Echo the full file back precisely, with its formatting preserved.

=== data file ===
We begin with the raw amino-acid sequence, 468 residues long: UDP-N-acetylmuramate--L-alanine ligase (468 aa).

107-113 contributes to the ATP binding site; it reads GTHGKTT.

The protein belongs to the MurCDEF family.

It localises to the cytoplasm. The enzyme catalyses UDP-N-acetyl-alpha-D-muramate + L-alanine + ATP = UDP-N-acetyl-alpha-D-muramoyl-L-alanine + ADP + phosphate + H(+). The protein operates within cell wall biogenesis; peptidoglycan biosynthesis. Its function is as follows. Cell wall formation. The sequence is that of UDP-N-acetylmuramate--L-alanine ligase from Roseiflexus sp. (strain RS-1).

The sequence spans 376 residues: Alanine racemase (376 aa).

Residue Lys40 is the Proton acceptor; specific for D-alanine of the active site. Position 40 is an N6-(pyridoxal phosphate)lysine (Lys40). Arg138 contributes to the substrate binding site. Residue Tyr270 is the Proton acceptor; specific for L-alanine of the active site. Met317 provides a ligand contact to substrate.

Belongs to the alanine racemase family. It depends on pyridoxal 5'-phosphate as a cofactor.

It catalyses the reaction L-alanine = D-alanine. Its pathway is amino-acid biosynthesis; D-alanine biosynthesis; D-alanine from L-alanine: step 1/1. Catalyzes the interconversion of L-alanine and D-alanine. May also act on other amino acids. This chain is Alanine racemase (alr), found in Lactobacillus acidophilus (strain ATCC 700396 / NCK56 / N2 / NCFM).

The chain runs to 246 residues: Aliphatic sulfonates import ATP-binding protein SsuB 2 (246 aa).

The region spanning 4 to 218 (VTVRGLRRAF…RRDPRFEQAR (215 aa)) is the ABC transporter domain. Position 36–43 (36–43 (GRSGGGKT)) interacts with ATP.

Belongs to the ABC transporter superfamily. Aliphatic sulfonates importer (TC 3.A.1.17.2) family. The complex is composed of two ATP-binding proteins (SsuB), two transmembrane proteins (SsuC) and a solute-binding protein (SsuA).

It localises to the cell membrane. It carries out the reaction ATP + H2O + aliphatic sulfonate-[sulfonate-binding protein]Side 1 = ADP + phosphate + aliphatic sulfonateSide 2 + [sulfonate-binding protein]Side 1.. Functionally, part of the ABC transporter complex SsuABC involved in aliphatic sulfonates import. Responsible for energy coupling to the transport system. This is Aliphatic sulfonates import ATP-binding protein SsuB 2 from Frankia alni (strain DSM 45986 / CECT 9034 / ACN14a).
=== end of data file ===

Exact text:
We begin with the raw amino-acid sequence, 468 residues long: UDP-N-acetylmuramate--L-alanine ligase (468 aa).

107-113 contributes to the ATP binding site; it reads GTHGKTT.

The protein belongs to the MurCDEF family.

It localises to the cytoplasm. The enzyme catalyses UDP-N-acetyl-alpha-D-muramate + L-alanine + ATP = UDP-N-acetyl-alpha-D-muramoyl-L-alanine + ADP + phosphate + H(+). The protein operates within cell wall biogenesis; peptidoglycan biosynthesis. Its function is as follows. Cell wall formation. The sequence is that of UDP-N-acetylmuramate--L-alanine ligase from Roseiflexus sp. (strain RS-1).

The sequence spans 376 residues: Alanine racemase (376 aa).

Residue Lys40 is the Proton acceptor; specific for D-alanine of the active site. Position 40 is an N6-(pyridoxal phosphate)lysine (Lys40). Arg138 contributes to the substrate binding site. Residue Tyr270 is the Proton acceptor; specific for L-alanine of the active site. Met317 provides a ligand contact to substrate.

Belongs to the alanine racemase family. It depends on pyridoxal 5'-phosphate as a cofactor.

It catalyses the reaction L-alanine = D-alanine. Its pathway is amino-acid biosynthesis; D-alanine biosynthesis; D-alanine from L-alanine: step 1/1. Catalyzes the interconversion of L-alanine and D-alanine. May also act on other amino acids. This chain is Alanine racemase (alr), found in Lactobacillus acidophilus (strain ATCC 700396 / NCK56 / N2 / NCFM).

The chain runs to 246 residues: Aliphatic sulfonates import ATP-binding protein SsuB 2 (246 aa).

The region spanning 4 to 218 (VTVRGLRRAF…RRDPRFEQAR (215 aa)) is the ABC transporter domain. Position 36–43 (36–43 (GRSGGGKT)) interacts with ATP.

Belongs to the ABC transporter superfamily. Aliphatic sulfonates importer (TC 3.A.1.17.2) family. The complex is composed of two ATP-binding proteins (SsuB), two transmembrane proteins (SsuC) and a solute-binding protein (SsuA).

It localises to the cell membrane. It carries out the reaction ATP + H2O + aliphatic sulfonate-[sulfonate-binding protein]Side 1 = ADP + phosphate + aliphatic sulfonateSide 2 + [sulfonate-binding protein]Side 1.. Functionally, part of the ABC transporter complex SsuABC involved in aliphatic sulfonates import. Responsible for energy coupling to the transport system. This is Aliphatic sulfonates import ATP-binding protein SsuB 2 from Frankia alni (strain DSM 45986 / CECT 9034 / ACN14a).